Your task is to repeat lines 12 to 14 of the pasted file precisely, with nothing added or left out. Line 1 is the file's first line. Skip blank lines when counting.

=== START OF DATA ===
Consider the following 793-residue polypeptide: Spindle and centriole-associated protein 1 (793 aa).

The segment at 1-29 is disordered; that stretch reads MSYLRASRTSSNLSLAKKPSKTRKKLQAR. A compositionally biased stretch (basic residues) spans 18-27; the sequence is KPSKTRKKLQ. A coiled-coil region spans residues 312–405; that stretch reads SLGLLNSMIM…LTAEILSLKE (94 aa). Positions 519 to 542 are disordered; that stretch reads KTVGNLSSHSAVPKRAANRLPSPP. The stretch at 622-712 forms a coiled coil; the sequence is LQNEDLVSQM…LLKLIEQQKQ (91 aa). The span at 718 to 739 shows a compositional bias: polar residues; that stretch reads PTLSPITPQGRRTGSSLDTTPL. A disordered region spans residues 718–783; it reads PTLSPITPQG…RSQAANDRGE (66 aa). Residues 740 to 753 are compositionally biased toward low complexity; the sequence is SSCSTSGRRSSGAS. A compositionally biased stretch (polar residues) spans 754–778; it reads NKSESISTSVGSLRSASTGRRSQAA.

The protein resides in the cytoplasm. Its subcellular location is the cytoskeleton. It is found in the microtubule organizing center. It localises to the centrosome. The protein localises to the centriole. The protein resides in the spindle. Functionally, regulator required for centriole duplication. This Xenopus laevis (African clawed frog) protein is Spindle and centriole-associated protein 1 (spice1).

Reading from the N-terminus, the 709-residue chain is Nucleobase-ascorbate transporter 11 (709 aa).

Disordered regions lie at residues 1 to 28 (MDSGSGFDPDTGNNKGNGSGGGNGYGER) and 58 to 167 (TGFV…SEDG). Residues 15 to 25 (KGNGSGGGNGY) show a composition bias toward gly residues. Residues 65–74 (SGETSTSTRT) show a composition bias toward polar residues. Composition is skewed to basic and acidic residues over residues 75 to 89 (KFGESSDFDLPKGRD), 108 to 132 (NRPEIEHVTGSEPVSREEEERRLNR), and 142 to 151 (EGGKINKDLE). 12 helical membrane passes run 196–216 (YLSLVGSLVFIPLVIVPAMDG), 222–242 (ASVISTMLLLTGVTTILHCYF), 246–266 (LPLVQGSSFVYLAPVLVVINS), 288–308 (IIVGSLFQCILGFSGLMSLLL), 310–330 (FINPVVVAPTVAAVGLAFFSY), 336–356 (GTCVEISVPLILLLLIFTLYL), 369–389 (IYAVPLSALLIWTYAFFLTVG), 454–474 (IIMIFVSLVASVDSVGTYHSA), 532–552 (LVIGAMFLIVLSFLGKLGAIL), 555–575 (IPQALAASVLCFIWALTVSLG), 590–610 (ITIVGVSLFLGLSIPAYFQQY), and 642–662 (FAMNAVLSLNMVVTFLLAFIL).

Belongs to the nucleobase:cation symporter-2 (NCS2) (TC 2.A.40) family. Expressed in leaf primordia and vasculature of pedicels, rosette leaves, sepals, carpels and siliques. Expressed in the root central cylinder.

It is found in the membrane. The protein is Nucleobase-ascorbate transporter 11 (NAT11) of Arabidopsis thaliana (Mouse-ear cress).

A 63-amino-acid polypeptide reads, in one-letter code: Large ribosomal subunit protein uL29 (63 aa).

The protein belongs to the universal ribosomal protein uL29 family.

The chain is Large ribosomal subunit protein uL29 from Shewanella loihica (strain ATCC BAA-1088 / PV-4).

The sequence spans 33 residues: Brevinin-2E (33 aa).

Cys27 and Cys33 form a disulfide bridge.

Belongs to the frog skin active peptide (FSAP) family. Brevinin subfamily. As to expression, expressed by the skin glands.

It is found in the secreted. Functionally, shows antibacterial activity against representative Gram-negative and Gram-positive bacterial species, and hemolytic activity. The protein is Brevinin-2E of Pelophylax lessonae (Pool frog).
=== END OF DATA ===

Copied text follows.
Cys27 and Cys33 form a disulfide bridge.

Belongs to the frog skin active peptide (FSAP) family. Brevinin subfamily. As to expression, expressed by the skin glands.

It is found in the secreted. Functionally, shows antibacterial activity against representative Gram-negative and Gram-positive bacterial species, and hemolytic activity. The protein is Brevinin-2E of Pelophylax lessonae (Pool frog).